Sunday, April 22, 2007

Emily Hull's NDT Journey as a Speech Therapist

When I first began working with infants and toddlers as a new therapist, I was unaware of what my role was as a speech-language pathologist. I was often asked the question of “What do you do with infants, they don’t talk?” I honestly didn’t know. I was soon introduced to NDT and attended a couple introduction classes. However, I still didn’t know my role as a speech-language pathologist working with infants and toddlers. A couple years later I completed my Eight-week NDT course, and finally I was developing a clearsense of the importance of a speech-language pathologist working with infants and toddlers. Infants may not “talk”, but they eat and they use the same muscles to talk that they do to eat. The relationship between motor development and the mouthintrigued me and continues to intrigue me. The eight-week course deepened my desire to learn more, handle more, and seek NDT “speech” mentors. I continually desire more at the next level. My growth as a therapist continues as well as my integration and synthesis of NDT related to speech therapy. My passion as a therapist is definitely in the areas of oral motor/feeding and NDT. I can’t imagine my professional career, or any other speech-languagepathologist’s career, without such a foundation; all speech-language pathologists should have at least a basic understanding of how the mouth correlates with the body, especially for speech and feeding. For me, NDT has defined my role and passion as aspeech-language pathologist. I want to help others find excitement and passion in treating the whole child from an NDT perspective!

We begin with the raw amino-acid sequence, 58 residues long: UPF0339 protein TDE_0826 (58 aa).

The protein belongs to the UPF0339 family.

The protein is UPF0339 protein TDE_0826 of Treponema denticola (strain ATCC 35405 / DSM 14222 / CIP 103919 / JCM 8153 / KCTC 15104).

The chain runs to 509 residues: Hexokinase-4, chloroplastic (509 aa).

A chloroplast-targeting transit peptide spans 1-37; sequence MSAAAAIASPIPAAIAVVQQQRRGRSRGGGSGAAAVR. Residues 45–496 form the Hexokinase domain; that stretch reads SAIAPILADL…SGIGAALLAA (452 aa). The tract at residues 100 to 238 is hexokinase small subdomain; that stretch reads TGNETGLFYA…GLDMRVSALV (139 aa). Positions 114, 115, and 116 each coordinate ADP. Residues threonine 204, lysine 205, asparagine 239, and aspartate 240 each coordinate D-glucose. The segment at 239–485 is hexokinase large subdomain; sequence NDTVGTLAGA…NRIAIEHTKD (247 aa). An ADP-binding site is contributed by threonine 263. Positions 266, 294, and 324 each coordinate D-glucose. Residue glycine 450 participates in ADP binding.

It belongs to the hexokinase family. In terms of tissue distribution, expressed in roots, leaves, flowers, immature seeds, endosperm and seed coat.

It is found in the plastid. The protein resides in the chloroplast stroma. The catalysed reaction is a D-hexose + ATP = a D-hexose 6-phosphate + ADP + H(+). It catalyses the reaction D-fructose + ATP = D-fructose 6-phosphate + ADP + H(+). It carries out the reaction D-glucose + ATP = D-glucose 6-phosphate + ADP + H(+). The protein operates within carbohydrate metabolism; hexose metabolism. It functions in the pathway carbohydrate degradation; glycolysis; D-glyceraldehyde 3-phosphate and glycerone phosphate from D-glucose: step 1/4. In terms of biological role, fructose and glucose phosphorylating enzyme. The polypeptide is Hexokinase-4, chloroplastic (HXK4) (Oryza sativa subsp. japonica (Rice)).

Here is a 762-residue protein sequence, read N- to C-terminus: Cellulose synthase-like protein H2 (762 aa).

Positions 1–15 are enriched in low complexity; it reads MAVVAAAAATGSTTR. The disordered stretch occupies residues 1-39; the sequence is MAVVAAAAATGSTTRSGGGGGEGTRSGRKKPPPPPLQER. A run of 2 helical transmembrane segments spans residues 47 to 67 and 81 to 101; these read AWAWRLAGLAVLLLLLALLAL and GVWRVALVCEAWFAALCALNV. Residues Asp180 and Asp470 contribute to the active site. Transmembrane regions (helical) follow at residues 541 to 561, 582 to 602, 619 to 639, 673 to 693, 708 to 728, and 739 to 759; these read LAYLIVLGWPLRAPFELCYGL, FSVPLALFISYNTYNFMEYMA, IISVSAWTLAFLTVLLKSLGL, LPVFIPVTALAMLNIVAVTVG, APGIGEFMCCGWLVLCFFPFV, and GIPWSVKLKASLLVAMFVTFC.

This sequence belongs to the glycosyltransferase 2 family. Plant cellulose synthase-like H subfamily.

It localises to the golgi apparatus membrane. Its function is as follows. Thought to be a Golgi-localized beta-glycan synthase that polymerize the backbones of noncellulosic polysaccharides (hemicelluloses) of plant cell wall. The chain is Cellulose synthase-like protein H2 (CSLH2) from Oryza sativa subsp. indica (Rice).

Emily Hull, MS, CCC-SLP is an NDT speech candidate instructor.


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